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B Could the speed of light be different in different universes?

  1. Aug 3, 2016 #1
    Assuming there is a multiverse, has the speed of light (or casuality) to be the same for all universes?
     
  2. jcsd
  3. Aug 3, 2016 #2

    Ssnow

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    If there exist a multiverse yes it is possible, there are kind of multiverse where also the mathematical structures can be differents ...
    But personally I am skeptical on this topic...

    ref. https://en.wikipedia.org/wiki/Multiverse
     
  4. Aug 3, 2016 #3

    Nugatory

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    There's no good answer to that question. The problem is that we have no coherent theory that says that there might be such a thing as a "multiverse" (whatever that might be), and hence no clear description of one. Thus, the question you're asking is basically "What are the hypothetical properties of some hypothetical thing that, if it exists, will obey laws of physics that haven't been discovered yet?" and the answer to that question is "Who can say?".

    One side note though: People sometimes confuse the altogether speculative multiverse idea withe the Many Worlds Interpretation of quantum mechanics. MWI is a different thing, and if it's what you mean when you say "multiverse", the answer your question about the speed of light would be "The same, and by the way these multiple worlds aren't what you're thinking they are".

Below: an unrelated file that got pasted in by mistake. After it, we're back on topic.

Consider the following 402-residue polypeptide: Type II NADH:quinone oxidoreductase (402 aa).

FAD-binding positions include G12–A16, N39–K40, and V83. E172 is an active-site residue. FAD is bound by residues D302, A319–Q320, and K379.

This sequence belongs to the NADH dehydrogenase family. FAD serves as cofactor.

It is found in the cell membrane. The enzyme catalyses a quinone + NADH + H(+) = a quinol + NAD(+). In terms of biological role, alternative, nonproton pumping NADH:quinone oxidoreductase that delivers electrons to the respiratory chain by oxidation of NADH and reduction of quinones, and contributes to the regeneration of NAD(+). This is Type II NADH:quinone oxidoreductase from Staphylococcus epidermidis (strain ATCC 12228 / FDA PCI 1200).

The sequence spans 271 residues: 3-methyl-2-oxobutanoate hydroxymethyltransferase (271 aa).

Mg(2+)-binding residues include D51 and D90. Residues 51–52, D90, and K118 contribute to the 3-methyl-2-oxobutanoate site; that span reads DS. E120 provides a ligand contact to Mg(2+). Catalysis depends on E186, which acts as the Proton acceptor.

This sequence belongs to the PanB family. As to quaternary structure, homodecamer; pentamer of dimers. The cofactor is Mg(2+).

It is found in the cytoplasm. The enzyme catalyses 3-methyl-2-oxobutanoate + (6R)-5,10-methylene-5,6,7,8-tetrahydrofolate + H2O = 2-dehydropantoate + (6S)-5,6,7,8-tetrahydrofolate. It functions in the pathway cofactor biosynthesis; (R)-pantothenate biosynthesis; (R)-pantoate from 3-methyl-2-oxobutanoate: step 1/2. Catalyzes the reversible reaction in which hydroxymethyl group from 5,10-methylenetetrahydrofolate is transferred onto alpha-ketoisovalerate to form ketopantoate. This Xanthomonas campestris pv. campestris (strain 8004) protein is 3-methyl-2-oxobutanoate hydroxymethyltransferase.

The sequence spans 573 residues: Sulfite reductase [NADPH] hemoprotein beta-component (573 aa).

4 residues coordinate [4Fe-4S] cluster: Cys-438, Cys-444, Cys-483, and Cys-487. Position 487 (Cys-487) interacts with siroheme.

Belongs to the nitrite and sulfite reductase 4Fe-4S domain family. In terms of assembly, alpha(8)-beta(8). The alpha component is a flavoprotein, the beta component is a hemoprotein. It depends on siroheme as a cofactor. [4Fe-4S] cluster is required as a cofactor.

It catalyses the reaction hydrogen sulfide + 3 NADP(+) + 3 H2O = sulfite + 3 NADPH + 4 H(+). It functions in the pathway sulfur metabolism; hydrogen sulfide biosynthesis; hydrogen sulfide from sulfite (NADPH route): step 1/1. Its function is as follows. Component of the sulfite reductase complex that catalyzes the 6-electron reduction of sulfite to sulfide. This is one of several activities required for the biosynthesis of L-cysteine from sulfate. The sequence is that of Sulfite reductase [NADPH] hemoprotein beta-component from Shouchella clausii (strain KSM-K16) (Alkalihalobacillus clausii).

Last edited: Aug 3, 2016
  5. Aug 3, 2016 #4
    Would it be fair to say that, if the geometry of GR applies in other universes, then scientists there could also use units in which c=1 and therefore there would be no difference?
     
  6. Aug 3, 2016 #5

    Orodruin

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    Yes.
     
  7. Aug 3, 2016 #6

    Nugatory

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    Yes.

    But that's tantamount to saying that if this completely speculative and hypothetical other universe just happens to have a particular property (and there's no reason to think that it does or doesn't because it's completely hypothetical and speculative so we can speculate that it has whatever properties we find amusing to speculate about) than it will act as if it has that property.

    This isn't science.
     
  8. Aug 3, 2016 #7

    Orodruin

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    ... and, as a consequence, the question of whether the speed of light has a different value is also not scientific.
     
  9. Aug 3, 2016 #8
    Assuming we are talking about multiverse in Everett's Many Worlds sense, different "worlds"/"branches" are basically different solutions to the same set of equations. As far as I understand they all have the same laws of physics (give or take). Some physical constants like particle masses may have been set due to symmetry breaking in the early universe and so might be different in other branches, but c is not one of them.

    All of it is of course unobservable and therefore pure speculation.
     
  10. Aug 3, 2016 #9
    I was thinking in terms of Guth's bubble universes from inflation theory.
     
  11. Aug 3, 2016 #10

    Nugatory

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    OK, now that we've demonstrated to everyone's satisfaction that the term "multiverse" is not well-defined, we can close the thread.
     
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